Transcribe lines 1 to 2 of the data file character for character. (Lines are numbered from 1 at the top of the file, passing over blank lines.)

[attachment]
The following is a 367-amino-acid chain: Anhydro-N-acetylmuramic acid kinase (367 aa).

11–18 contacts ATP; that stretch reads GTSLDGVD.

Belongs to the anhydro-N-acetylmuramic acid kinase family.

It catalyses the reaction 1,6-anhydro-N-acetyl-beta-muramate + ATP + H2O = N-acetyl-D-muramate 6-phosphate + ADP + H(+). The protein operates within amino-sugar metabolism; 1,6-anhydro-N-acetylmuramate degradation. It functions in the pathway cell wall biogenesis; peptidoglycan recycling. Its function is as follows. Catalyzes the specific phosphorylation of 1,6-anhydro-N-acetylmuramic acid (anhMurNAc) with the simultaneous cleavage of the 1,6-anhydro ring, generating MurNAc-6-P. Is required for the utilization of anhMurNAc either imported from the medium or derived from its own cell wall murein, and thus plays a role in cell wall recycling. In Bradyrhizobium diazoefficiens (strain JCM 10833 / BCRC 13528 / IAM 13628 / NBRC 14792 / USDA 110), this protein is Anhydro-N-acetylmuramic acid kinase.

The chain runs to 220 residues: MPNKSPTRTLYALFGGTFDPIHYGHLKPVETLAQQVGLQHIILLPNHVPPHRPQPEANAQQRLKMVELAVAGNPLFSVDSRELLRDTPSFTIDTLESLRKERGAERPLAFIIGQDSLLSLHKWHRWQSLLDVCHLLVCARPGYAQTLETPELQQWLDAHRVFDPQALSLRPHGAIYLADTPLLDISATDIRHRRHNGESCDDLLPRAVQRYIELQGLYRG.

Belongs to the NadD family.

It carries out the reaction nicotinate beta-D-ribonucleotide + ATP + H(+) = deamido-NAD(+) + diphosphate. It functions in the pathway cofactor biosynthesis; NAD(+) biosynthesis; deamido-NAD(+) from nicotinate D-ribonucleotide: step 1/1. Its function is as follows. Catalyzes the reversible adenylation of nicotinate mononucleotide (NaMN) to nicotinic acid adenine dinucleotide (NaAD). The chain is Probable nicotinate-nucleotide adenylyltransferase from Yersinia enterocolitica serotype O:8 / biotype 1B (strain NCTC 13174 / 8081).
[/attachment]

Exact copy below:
The following is a 367-amino-acid chain: Anhydro-N-acetylmuramic acid kinase (367 aa).

11–18 contacts ATP; that stretch reads GTSLDGVD.